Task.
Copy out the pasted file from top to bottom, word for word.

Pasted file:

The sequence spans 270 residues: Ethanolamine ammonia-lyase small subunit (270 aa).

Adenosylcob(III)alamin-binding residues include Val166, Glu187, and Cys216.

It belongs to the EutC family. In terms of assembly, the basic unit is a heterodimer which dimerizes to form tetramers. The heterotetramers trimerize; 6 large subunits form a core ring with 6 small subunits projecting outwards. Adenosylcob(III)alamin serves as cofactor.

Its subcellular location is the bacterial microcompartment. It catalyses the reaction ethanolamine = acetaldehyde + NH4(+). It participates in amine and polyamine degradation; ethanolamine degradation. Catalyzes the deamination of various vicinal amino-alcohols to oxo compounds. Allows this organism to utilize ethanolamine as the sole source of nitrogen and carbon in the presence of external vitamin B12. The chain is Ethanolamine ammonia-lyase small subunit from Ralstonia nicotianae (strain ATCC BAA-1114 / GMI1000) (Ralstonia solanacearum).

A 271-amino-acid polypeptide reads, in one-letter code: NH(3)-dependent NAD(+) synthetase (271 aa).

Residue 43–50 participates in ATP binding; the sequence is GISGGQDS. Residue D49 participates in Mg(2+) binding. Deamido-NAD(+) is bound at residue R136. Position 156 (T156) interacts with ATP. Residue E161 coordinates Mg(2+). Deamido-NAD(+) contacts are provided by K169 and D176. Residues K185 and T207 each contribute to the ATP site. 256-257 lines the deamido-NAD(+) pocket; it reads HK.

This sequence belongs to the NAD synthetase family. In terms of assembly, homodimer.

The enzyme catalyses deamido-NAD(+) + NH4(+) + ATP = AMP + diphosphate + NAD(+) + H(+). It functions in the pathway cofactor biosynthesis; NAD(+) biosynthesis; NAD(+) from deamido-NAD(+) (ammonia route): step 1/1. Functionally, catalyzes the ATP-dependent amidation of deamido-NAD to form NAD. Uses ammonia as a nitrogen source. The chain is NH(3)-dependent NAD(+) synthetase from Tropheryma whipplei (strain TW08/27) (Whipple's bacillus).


The sequence spans 270 residues: Ethanolamine ammonia-lyase small subunit (270 aa).

Adenosylcob(III)alamin-binding residues include Val166, Glu187, and Cys216.

It belongs to the EutC family. In terms of assembly, the basic unit is a heterodimer which dimerizes to form tetramers. The heterotetramers trimerize; 6 large subunits form a core ring with 6 small subunits projecting outwards. Adenosylcob(III)alamin serves as cofactor.

Its subcellular location is the bacterial microcompartment. It catalyses the reaction ethanolamine = acetaldehyde + NH4(+). It participates in amine and polyamine degradation; ethanolamine degradation. Catalyzes the deamination of various vicinal amino-alcohols to oxo compounds. Allows this organism to utilize ethanolamine as the sole source of nitrogen and carbon in the presence of external vitamin B12. The chain is Ethanolamine ammonia-lyase small subunit from Ralstonia nicotianae (strain ATCC BAA-1114 / GMI1000) (Ralstonia solanacearum).

A 271-amino-acid polypeptide reads, in one-letter code: NH(3)-dependent NAD(+) synthetase (271 aa).

Residue 43–50 participates in ATP binding; the sequence is GISGGQDS. Residue D49 participates in Mg(2+) binding. Deamido-NAD(+) is bound at residue R136. Position 156 (T156) interacts with ATP. Residue E161 coordinates Mg(2+). Deamido-NAD(+) contacts are provided by K169 and D176. Residues K185 and T207 each contribute to the ATP site. 256-257 lines the deamido-NAD(+) pocket; it reads HK.

This sequence belongs to the NAD synthetase family. In terms of assembly, homodimer.

The enzyme catalyses deamido-NAD(+) + NH4(+) + ATP = AMP + diphosphate + NAD(+) + H(+). It functions in the pathway cofactor biosynthesis; NAD(+) biosynthesis; NAD(+) from deamido-NAD(+) (ammonia route): step 1/1. Functionally, catalyzes the ATP-dependent amidation of deamido-NAD to form NAD. Uses ammonia as a nitrogen source. The chain is NH(3)-dependent NAD(+) synthetase from Tropheryma whipplei (strain TW08/27) (Whipple's bacillus).